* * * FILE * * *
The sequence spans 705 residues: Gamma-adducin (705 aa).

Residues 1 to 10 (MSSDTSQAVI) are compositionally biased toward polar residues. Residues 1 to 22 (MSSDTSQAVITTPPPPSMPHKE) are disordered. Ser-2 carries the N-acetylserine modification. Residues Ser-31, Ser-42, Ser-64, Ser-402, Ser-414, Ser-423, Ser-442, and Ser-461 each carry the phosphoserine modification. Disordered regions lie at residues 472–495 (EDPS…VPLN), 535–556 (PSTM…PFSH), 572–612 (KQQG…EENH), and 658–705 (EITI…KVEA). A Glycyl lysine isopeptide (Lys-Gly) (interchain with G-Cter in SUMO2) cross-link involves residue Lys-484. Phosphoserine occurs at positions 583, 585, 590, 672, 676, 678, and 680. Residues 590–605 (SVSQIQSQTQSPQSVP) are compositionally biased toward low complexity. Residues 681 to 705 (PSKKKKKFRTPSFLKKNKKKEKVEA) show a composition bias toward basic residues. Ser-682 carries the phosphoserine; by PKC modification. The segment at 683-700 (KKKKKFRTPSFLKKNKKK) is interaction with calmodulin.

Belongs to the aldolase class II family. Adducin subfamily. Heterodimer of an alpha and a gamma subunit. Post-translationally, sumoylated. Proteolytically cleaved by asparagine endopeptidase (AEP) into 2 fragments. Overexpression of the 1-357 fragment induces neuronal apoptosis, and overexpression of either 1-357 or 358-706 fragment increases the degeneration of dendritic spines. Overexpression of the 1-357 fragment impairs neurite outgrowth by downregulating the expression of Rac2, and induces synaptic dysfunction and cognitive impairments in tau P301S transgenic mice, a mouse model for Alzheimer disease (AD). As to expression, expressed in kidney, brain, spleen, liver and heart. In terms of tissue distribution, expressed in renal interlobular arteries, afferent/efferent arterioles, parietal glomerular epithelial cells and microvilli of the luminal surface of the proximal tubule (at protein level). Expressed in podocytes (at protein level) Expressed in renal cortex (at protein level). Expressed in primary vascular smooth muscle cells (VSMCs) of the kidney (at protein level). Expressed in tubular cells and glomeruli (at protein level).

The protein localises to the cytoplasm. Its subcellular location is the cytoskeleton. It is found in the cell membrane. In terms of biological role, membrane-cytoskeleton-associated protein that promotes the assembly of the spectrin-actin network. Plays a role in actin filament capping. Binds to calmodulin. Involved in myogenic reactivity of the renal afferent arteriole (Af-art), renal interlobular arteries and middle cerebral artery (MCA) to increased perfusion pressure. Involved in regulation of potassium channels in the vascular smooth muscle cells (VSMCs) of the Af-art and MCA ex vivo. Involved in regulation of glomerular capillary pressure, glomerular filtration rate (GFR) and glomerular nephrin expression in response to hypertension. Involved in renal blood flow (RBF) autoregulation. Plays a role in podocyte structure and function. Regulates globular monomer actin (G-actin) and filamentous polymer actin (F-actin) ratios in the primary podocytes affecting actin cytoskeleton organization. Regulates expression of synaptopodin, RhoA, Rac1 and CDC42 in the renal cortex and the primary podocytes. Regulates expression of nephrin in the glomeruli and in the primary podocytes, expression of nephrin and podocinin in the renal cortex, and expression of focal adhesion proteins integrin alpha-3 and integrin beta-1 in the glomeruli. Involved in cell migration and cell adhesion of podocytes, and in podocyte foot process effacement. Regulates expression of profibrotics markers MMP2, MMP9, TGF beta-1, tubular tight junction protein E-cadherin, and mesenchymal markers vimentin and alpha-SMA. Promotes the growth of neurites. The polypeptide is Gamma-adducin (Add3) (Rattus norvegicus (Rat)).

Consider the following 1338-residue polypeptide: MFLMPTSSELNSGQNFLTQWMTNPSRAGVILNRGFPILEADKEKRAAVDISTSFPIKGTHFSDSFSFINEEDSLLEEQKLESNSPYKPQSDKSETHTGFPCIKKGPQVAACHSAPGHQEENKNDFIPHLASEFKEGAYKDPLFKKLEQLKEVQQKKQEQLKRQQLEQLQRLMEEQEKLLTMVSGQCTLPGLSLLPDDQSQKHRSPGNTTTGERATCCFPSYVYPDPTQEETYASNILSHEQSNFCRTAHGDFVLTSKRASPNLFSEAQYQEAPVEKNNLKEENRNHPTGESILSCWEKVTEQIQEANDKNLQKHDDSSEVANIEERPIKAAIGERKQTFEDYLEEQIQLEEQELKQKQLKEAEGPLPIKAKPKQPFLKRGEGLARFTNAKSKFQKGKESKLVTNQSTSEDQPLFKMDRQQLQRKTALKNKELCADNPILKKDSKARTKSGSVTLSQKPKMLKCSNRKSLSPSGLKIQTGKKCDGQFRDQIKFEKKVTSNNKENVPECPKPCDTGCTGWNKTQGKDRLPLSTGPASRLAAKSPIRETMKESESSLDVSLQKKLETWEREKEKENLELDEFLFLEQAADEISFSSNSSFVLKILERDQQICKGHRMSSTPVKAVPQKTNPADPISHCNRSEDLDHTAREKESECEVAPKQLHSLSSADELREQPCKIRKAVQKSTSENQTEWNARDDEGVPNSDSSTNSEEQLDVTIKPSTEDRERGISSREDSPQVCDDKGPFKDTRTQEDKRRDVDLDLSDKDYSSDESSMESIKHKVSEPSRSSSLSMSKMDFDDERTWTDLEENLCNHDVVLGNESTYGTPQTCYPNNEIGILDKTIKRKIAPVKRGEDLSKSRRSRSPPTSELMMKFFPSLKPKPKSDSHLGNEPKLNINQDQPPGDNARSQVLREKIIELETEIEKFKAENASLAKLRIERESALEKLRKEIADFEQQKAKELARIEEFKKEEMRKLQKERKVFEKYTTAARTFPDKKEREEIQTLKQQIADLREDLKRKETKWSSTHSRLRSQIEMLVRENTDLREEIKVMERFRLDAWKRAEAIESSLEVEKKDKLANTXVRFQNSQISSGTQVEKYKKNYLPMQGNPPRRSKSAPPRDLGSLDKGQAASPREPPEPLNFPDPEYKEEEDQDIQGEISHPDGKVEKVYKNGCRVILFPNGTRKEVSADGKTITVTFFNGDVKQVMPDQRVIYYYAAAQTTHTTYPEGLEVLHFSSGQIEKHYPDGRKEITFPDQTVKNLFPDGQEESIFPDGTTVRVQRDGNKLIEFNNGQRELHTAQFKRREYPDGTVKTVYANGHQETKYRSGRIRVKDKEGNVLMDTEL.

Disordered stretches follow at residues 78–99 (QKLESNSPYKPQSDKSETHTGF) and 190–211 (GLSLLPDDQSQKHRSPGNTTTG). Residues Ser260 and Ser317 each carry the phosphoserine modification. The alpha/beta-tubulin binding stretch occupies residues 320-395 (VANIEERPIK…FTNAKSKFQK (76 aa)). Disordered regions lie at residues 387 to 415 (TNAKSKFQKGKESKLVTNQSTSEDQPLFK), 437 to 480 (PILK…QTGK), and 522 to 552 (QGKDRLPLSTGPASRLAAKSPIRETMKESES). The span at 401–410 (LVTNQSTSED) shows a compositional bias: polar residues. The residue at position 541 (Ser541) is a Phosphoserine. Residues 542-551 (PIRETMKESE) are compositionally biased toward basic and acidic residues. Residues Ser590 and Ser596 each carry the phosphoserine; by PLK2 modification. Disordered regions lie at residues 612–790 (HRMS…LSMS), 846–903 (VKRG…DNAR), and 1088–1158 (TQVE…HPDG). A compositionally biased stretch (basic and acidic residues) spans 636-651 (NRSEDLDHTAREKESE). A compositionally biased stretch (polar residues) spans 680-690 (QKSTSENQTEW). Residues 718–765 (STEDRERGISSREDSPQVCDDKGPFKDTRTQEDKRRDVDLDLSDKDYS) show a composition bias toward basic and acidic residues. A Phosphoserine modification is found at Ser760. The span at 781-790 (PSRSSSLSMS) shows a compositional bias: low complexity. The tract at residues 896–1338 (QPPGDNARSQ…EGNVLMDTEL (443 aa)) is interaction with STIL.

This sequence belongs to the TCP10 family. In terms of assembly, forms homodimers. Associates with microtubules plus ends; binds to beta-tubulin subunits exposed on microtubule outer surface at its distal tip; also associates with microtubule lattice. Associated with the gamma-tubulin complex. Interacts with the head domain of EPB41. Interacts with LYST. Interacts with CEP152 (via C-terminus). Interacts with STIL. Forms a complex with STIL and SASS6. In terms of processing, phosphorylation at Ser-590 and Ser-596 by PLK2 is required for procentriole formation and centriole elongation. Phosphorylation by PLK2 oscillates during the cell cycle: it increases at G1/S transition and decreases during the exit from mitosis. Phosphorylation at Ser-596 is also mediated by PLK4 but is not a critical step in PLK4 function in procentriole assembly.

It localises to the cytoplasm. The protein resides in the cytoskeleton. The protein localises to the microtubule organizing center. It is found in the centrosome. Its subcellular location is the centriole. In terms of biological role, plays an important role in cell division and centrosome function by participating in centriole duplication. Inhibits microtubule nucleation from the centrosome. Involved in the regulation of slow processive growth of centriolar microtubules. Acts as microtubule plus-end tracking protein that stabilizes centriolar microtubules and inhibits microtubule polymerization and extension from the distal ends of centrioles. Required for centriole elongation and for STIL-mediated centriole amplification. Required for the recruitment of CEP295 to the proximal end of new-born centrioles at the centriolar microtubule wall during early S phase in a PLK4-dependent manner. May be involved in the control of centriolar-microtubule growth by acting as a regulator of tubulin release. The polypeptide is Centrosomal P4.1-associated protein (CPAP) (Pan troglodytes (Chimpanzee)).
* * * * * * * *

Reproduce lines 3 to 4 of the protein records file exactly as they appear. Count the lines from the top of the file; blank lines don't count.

Belongs to the aldolase class II family. Adducin subfamily. Heterodimer of an alpha and a gamma subunit. Post-translationally, sumoylated. Proteolytically cleaved by asparagine endopeptidase (AEP) into 2 fragments. Overexpression of the 1-357 fragment induces neuronal apoptosis, and overexpression of either 1-357 or 358-706 fragment increases the degeneration of dendritic spines. Overexpression of the 1-357 fragment impairs neurite outgrowth by downregulating the expression of Rac2, and induces synaptic dysfunction and cognitive impairments in tau P301S transgenic mice, a mouse model for Alzheimer disease (AD). As to expression, expressed in kidney, brain, spleen, liver and heart. In terms of tissue distribution, expressed in renal interlobular arteries, afferent/efferent arterioles, parietal glomerular epithelial cells and microvilli of the luminal surface of the proximal tubule (at protein level). Expressed in podocytes (at protein level) Expressed in renal cortex (at protein level). Expressed in primary vascular smooth muscle cells (VSMCs) of the kidney (at protein level). Expressed in tubular cells and glomeruli (at protein level).

The protein localises to the cytoplasm. Its subcellular location is the cytoskeleton. It is found in the cell membrane. In terms of biological role, membrane-cytoskeleton-associated protein that promotes the assembly of the spectrin-actin network. Plays a role in actin filament capping. Binds to calmodulin. Involved in myogenic reactivity of the renal afferent arteriole (Af-art), renal interlobular arteries and middle cerebral artery (MCA) to increased perfusion pressure. Involved in regulation of potassium channels in the vascular smooth muscle cells (VSMCs) of the Af-art and MCA ex vivo. Involved in regulation of glomerular capillary pressure, glomerular filtration rate (GFR) and glomerular nephrin expression in response to hypertension. Involved in renal blood flow (RBF) autoregulation. Plays a role in podocyte structure and function. Regulates globular monomer actin (G-actin) and filamentous polymer actin (F-actin) ratios in the primary podocytes affecting actin cytoskeleton organization. Regulates expression of synaptopodin, RhoA, Rac1 and CDC42 in the renal cortex and the primary podocytes. Regulates expression of nephrin in the glomeruli and in the primary podocytes, expression of nephrin and podocinin in the renal cortex, and expression of focal adhesion proteins integrin alpha-3 and integrin beta-1 in the glomeruli. Involved in cell migration and cell adhesion of podocytes, and in podocyte foot process effacement. Regulates expression of profibrotics markers MMP2, MMP9, TGF beta-1, tubular tight junction protein E-cadherin, and mesenchymal markers vimentin and alpha-SMA. Promotes the growth of neurites. The polypeptide is Gamma-adducin (Add3) (Rattus norvegicus (Rat)).